You’ll frequently need to carry items in or on your car, whether it’s shopping, a pet or something large like a surfboard.
The four most important considerations when loading items in a car are:
- Will this item fly forwards and hit me in a crash
- Will this item roll underneath my brake pedal
- Will this item move while cornering and damage the vehicle or other items in the vehicle
- Will this item rattle or otherwise cause a distraction for me while I’m driving?
There are other things to consider, for example, items that might spill, or items that might degrade or overheat in the sun, but as long as you’re aware of the main four then you’re most of the way to ensuring your load is secure.
Where are the best places to carry items in your car?
There are five good places to carry items while driving your car:
- The boot
- Down low behind or under the seats
- In the glovebox or binnacles (e.g. centre console)
- On a roof rack
- In a trailer
Where are the worst places to carry items in your car?
There are four bad places to carry items while driving your car:
- On your lap
- Carried by a passenger (unless very light)
- On the passenger seat
- On the parcel shelf
The best ways to carry items in your car
Loading in your boot
Items in the boot are restrained by the rear seats and won’t fly forwards while braking.
Load heavy items at the bottom and against the rear seats; it’s much easier to stop a heavy item moving in the first place rather than trying to block it as it’s already moving forwards.
Car boots in most cars come with two or four anchor points which can be used with ratchet straps.
They frequently come with plastic bag hooks, too, which are only for your shopping.
If an item is likely to slide around, either block it from moving using other items, or strap it down using ratchet straps in the anchor points. If an item is really heavy, it could break through the rear seats in a crash, so it’s best to strap this down anyway, even if it’s blocked from moving.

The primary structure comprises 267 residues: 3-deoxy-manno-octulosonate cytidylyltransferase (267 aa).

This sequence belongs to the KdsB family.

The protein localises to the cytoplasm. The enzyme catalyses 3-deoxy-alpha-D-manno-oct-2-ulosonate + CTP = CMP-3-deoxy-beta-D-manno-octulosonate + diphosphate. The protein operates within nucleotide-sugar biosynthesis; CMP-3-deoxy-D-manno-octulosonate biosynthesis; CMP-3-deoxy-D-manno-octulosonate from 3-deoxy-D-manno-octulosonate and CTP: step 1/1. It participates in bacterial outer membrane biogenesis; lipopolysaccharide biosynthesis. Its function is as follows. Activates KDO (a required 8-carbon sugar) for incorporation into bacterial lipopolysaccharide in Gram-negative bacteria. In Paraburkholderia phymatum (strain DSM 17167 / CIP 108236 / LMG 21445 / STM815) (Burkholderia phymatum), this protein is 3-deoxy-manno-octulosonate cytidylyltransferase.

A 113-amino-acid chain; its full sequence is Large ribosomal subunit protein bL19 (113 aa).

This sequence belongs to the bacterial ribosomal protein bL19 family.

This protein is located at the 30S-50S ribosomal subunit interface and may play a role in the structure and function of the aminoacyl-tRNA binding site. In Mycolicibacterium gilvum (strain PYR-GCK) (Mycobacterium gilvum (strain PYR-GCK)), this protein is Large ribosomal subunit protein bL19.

If you need to carry items with your rear seats folded forwards, strapping heavier items is a good idea.
Don’t load above the level of the rear seats without using a cargo barrier as items here could fly forwards under braking, injuring passengers
Load in the glovebox and other binnacles
Small items can still pack quite a punch if they fly forwards during a crash or are loose if the car rolls over. Secure items like phones and small electronics in the glovebox, centre console and other small cubby holes. Some vehicles come with drawers under the seats.
Loading in the rear passenger compartment
Items can be safely carried down low behind the passenger and driver seats, or under the seats. Items that fit here include laptops (although, be careful of theft if they are visible when you leave the car), LPG bottles (wedge them tightly behind the passenger seat, preferably without anyone in that seat as they are likely to break through in a frontal impact) and guitar cases (carry them upright across the vehicle right behind the seats; this also will block items behind them).
For carrying pets, check out this article.
The worst way to carry items in your car
Items carried by passengers
A 3kg item will temporarily weigh about 90kg in a frontal impact at 50km/h; it will be impossible to keep hold of it. It will hit the airbag which it fire it back at you, or it will be embedded in your face as you face hits the airbag.
If you’re letting your kids use tablets in the back seats, they won’t be able to keep hold of them in a crash.
Items on your lap
Items unsecured on your lap can easily slip off and under the pedals. You’ll then be distracted and probably won’t be able to brake.
Items on the passenger seats or in the passenger footwell
Light items that won’t roll (e.g. clothing) can be carried on the passenger seats. A handbag can be put in the passenger footwell. Slightly larger items such as a soft gym bag could be put behind the passenger seat. Other than that, items should not be carried on passenger seats.
On the parcel shelf
The parcel shelf is the rigid cover for items in the boot in a hatchback or station wagon. As it sits at the same level as the top of the seats, it doesn’t block the rear window. The only items that should be carried on the parcel shelf are very light such as hats or a sun visor.
How do you learn about load security?
We don’t get taught about load security when we learn to drive a car, but it’s an important part of being a safe driver. There are online load security courses available for light vehicles.
Check out our article on how to load items to a roof rack.